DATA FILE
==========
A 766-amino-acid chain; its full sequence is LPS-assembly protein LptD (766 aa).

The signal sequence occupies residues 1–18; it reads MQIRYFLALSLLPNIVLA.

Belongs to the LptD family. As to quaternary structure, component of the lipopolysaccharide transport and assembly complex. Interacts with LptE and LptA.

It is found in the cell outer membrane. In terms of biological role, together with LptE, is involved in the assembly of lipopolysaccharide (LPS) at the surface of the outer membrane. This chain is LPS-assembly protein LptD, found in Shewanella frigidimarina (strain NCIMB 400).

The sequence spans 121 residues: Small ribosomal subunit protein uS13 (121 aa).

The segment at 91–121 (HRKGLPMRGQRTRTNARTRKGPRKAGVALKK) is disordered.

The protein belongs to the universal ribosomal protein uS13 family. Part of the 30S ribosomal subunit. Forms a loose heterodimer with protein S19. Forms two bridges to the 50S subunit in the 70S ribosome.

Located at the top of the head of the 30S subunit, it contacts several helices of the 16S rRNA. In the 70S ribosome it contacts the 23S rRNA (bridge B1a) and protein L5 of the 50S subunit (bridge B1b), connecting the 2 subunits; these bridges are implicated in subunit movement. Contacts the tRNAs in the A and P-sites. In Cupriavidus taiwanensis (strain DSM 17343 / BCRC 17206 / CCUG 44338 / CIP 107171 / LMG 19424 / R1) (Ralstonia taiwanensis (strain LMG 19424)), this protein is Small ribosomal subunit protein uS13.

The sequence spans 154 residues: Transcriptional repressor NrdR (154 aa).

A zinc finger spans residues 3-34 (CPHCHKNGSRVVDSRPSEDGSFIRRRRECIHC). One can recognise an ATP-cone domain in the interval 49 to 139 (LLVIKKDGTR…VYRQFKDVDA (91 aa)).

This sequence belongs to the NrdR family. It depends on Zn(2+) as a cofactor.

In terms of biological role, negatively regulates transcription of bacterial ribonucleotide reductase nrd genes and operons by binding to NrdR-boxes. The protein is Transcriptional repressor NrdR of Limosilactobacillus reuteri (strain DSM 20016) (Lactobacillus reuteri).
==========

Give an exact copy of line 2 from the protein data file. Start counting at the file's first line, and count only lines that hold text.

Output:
The signal sequence occupies residues 1–18; it reads MQIRYFLALSLLPNIVLA.